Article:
With an increasing global female presence in political and economic representation, the continuation of a gendered division of labor and the rise of market flexibility draws into question how historical policies and decision making influence sociocultural-value systems, mobility, and market access in Germany. This paper explores the German labor market through the critical lens of labor union formulation, the dynamics within a German-European Union relationship, and social policy reforms to uncover the reasoning and rationale behind the reinforcement of female labor as precarious. An inclusive discourse on correcting imbalances within the formal/public and informal/private spheres must include the devaluing and exploitation of domestic and feminized labor. For Germany, the consistent segregation of female labor into part-time work and social policies that emphasize motherhood and childrearing stress the historical socioeconomic disincentives to enter and retain work within the productive economy.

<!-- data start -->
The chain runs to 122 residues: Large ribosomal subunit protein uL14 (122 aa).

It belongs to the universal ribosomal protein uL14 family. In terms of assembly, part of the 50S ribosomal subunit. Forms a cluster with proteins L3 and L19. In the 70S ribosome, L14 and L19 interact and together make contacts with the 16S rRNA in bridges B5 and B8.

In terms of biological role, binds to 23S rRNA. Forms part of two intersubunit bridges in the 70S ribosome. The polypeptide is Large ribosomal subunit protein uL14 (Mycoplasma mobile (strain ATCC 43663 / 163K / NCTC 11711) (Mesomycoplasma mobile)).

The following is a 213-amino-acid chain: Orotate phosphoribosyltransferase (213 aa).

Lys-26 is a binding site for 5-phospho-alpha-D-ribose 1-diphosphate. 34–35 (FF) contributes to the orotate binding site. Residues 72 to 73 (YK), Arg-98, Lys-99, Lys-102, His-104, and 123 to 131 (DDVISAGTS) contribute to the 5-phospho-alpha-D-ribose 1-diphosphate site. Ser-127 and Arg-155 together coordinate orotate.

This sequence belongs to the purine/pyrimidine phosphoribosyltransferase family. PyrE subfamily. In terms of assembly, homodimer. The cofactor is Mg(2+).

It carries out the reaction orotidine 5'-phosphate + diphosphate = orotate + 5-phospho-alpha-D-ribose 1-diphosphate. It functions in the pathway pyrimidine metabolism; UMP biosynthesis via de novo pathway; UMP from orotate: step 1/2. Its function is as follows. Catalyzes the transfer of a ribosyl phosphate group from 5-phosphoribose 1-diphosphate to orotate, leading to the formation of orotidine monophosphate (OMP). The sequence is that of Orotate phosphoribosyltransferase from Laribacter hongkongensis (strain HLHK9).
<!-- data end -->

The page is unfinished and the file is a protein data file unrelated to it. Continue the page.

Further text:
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© 2015 Kelly Ancharski

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This work is licensed under a Creative Commons Attribution 4.0 License.



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